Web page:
Donald Trump is still leading in every poll and has been the talk of the town since announcing his candidacy. He continues to speak in front of hundreds or thousands of supporters, and hasn’t bitten his tongue when it comes to immigration or any other hot topic issues. Nothing seems to be slowing Trump down, even disparaging comments about women or Mexicans don’t seem to lower his numbers. Trump’s biggest problem is his understanding of facts. When questioned further about foreign policy, he stammered and confused key players in the world political field.

Ben Carson is climbing steadily in the polls and seems to be the biggest threat to Donald Trump. He is merely a few points behind Trump in key states and has garnered support from unlikely places for a GOP candidate, including a mostly blue California. Carson is very intelligent and perfectly articulates his views and ideas. What seems to be Carson’s main problem is his quiet demeanor, and Trump has already been on the attack saying that he lacks energy, also adding that the president would need to be more forceful.

Jeb Bush is experienced and yet he is struggling in this campaign. He is walking the line between ignoring Trump and using Trump’s tactics against him. Bush’s poll numbers are lower than initially expected, and he has shifted his image since his campaign began, to more directly fire back at Trump and to show more of his personality. Bush’s new campaign video features him speaking Spanish and showcases a rare appearance from his wife, who is a Mexican immigrant. This could be the key to helping Bush gain Latino votes as Trump has been vocal about his disdain for Mexicans.

Carly Fiorina will get her opportunity to face Trump tonight at the debate for the first time. Trump has already lashed out against Fiorina by attacking her looks. Fiorina has exceeded expectation so far, but has plateaued in the polls. Tonight could make or break her campaign.

Marco Rubio hasn’t been too vocal on the campaign trail lately, but is still considered a viable contender for the GOP bid. Rubio’s background and his charisma are what has helped him gain thus far, but he has struggled to break out from under the shadow Donald Trump has been casting on the other candidates. His performance tonight can help him get better footing in this race.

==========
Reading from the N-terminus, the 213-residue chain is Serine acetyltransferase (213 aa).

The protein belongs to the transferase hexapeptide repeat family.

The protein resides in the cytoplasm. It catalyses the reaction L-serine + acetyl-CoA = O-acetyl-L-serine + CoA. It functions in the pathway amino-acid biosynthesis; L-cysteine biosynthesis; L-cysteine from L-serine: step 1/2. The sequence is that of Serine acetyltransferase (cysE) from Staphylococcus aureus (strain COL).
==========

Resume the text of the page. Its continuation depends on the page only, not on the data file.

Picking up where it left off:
The CNN Republican Primary Debate will air tonight at 8 p.m. ET on CNN. The first round debate that will feature the remaining candidates who have at least 1% in the polls will air at 6 p.m. ET.

Why does Kim Davis still have a job?

Today, Kim Davis returned to work. You might remember Kim Davis as the Kentucky county clerk who refused to issue same-sex marriage licenses because it is against her religion. Her tantrum landed her in jail for five days for refusing to do her job. Makes sense. She is a worker of the court and cannot impress her views on others, especially by refusing to do her job.

But now she is back at work. She spent all of Monday in her office with the door closed and the blinds drawn, only after making a statement to the press of course. Christian conservatives have called Davis a “hero” for standing up for her beliefs.

And that’s great. We live in a country that allows us to believe in whatever we would like, and say whatever we want. But this isn’t just another opinionated citizen. She is refusing to do her job.

In her statement Monday morning before retreating to her office for the day, she said,

“I want the whole world to know … If any [deputy clerk] feels that they must issue an unauthorized license to avoid being thrown in jail, I understand their tough choice, and I will take no action against them. However, any unauthorized license that they issue will not have my name, my title or my authority on it. Instead, the license will state that they are issued pursuant to a federal court order. I don’t want to have this conflict. I don’t want to be in the spotlight, and I certainly don’t want to be a whipping post; I am no hero. I just want to serve my neighbors quietly without violating my conscience. And so this morning, I am forced to fashion a remedy that reconciles my conscience with Judge Bunning’s orders. Effective immediately and until an accommodation is provided by those with the authority to provide it, any marriage license issued by my office will not be issued or authorized by me.”

This is the part that gets me. She is returning to work, and will be paid, but is still not doing her job.